Minnesota Statutes 62U.02 requires the Commissioner of Health to establish a standardized set of quality measures for health care providers across the state. A subset of the standardized set of quality measures will be used for public reporting purposes. To implement the collection of quality measurement data, the Minnesota Department of Health (MDH) has developed the Minnesota Statewide Quality Reporting and Measurement System (SQRMS), created through Minnesota Rules, Chapter 4654. This rule compels physician clinics and hospitals to submit data on a set of quality measures to be publicly reported and also establishes a broader standardized set of quality measures for health care providers across the state. MDH will collect data on those measures to be publicly reported, while health plans may only require providers to submit data on those measures that are part of the standardized set.
The Commissioner of Health is required to evaluate the measures included in the set of quality measures to be publicly reported on an annual basis. MDH contracted with MN Community Measurement (MNCM) and other community partners to make recommendations about new, modified and/or retired quality measures to be publicly reported for the Statewide Quality Reporting and Measurement System (SQRMS).
2013 Preliminary Recommendations
MDH invites interested stakeholders to review and comment on MNCM's preliminary recommendations for physician clinic and ambulatory surgical center measures for the 2013 administrative rule and subsequently, the 2014 Statewide Quality Reporting and Measurement System. Recommendations must be submitted to MDH at firstname.lastname@example.org by 4:30 PM on May 17, 2013, to be considered.
Summary Chart of 2013 Preliminary Recommendations (PDF: 308KB/ 8 pages)
2013 Standardized Measure Recommendations
The standardized set of quality measures includes the measures for which MDH directly collects data, as well as a broader set for which health plans may require providers to submit data. The Commissioner of Health established these measures in Minnesota Rules, Chapter 4654, and is required to review them on an annual basis. MDH invites interested stakeholders to submit recommendations on the addition, removal, or modification of standardized quality measures to MDH by June 1, 2013. Recommendations must be submitted to MDH at email@example.com by 4:30 PM on June 1, 2013, to be considered. The Commissioner will take these recommendations into consideration in determining what changes, if any, should be made to the Statewide Quality Reporting and Measurement System (SQRMS).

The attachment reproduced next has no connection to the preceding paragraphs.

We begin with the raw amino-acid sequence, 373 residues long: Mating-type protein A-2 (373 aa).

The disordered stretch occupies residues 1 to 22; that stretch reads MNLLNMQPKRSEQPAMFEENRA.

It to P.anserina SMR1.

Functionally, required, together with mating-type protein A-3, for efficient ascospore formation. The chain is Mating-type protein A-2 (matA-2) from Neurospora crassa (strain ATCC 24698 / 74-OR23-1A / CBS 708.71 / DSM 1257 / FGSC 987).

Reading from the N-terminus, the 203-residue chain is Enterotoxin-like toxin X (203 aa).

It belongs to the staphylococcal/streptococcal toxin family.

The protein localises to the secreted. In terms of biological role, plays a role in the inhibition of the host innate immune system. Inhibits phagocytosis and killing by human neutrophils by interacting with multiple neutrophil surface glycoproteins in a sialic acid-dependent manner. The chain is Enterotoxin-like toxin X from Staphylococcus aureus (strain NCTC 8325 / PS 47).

To better align with other state and federal reporting requirements—most notably, Minnesota Health Care Homes, the CMS Shared Savings Program (i.e., Accountable Care Organizations), and the CMS Physician Quality Reporting System (PQRS)—MDH is considering changing the required patient experience survey tool that is to be administered every-other-year from the CG-CAHPS Visit Survey to the CG-CAHPS 12-month core survey. Clinics that are seeking Health Care Homes certification or are certified Health Care Homes can add the Patient-Centered Medical Home (PCMH) supplemental items to the 12-month CG-CAHPS core survey. The next patient experience survey under SQRMS would commence in 2014. MDH is requesting community feedback on this potential change in particular.
Recommendations must address how addition, removal, or modification of a quality measure relates to one or more of the following criteria:
- the magnitude of the individual and societal burden imposed by the clinical condition being measured by the quality measure, including disability, mortality and economic costs;
- the extent of the gap between current practices and evidence-based practices for the clinical condition being measured by the quality measure, and the likelihood that the gap can be closed and conditions improved through changes in clinical processes;
- the relevance of the quality measure to a broad range of individuals with regard to (1) age, gender, socioeconomic status, and race/ethnicity (2) the ability to generalize quality improvement strategies across the spectrum of health care conditions, and (3) the capacity for change across a range of health care settings and providers;
- the extent to which the quality measure has either been developed or accepted, or approved through a national consensus effort;
- the extent to which the results of the quality measure are likely to demonstrate a wide degree of variation across providers; and
- the extent to which the quality measure is valid and reliable.